One Sunday a couple of years ago Jonathan and I went into the sanctuary after service.  He was almost two at the time and had not seen much of the church except the nursery.  It was a sunny day and the light was streaming through the stained glass windows. From the expression on his face, I could see that he was impressed.  He confirmed this when he said, "God's house is a pretty house."

That simple thought sparked   me to thinking about my own experience with "God's house" in my lifetime.  Over the next week and many times since then I have tried to reconstruct my own experience.

I can recall my Uncle Homer leading the singing at Gum Grove Baptist Church in Mississippi (a small white frame building near where my father was raised). The strength of his voice encouraged even the most timid to join in to make a joyful and beautiful sound.

There was the picture in my mind of people happily visiting after service at Westminster Presbyterian in New Orleans. This was my mother's church in her teen years and mine as well as a young child.

I think of the Camp Street Church of Christ where my Great Aunt Rebecca taught Sunday school for nearly 50 years bringing to young children the joy of learning about God.

At one time God's house was my family home outside New Orleans when services were held on Sunday afternoon for a small group of people who were unable to attend morning service. This was conducted by Joseph Duet and his wife Mary (known to us a Mama and Papa Duet) who were in the lay ministry for the Presbyterian Church. Frequently the words were French but even though I didn't speak the language I could understand the strength of God in this couple.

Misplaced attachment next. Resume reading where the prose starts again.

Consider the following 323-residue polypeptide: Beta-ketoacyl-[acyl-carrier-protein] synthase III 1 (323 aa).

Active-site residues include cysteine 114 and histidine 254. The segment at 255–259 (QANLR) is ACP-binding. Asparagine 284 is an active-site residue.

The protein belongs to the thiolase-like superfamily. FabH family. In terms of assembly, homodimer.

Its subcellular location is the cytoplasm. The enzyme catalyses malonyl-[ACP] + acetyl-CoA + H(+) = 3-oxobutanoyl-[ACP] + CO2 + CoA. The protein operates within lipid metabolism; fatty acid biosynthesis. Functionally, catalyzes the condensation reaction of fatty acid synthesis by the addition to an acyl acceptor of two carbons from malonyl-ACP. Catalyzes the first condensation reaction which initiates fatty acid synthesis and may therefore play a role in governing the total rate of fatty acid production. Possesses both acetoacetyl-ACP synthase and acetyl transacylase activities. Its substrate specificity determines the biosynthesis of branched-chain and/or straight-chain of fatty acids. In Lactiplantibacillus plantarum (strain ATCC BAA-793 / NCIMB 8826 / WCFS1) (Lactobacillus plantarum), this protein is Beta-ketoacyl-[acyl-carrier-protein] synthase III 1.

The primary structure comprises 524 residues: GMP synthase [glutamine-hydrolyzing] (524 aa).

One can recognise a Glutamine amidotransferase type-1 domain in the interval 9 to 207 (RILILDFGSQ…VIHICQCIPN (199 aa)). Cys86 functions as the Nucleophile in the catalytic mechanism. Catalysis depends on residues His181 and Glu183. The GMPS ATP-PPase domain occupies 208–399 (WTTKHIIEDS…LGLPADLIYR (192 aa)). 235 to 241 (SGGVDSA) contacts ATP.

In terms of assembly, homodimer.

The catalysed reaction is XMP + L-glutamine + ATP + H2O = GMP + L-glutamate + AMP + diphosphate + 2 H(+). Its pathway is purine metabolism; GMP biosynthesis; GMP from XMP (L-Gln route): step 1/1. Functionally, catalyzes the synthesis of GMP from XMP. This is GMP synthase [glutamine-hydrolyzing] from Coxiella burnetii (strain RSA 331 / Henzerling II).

God's house was once in the late 60s in a YMCA meeting room as my family joined to help form church in Houston under the leadership of Dr. Tom Curry.  This church was located between two universities and drew from both the black and white community. Here we all learned from each other, as we built a church which continues until today.

There were many more experiences, but what became most clear to me as I thought about "God's house" was the fact that His House was not the place but the people who made that House. As the children's song says, "I am the Church, You are the Church, We are the Church Together."

 We must thank the Lord for each other.

Whatknot 2/98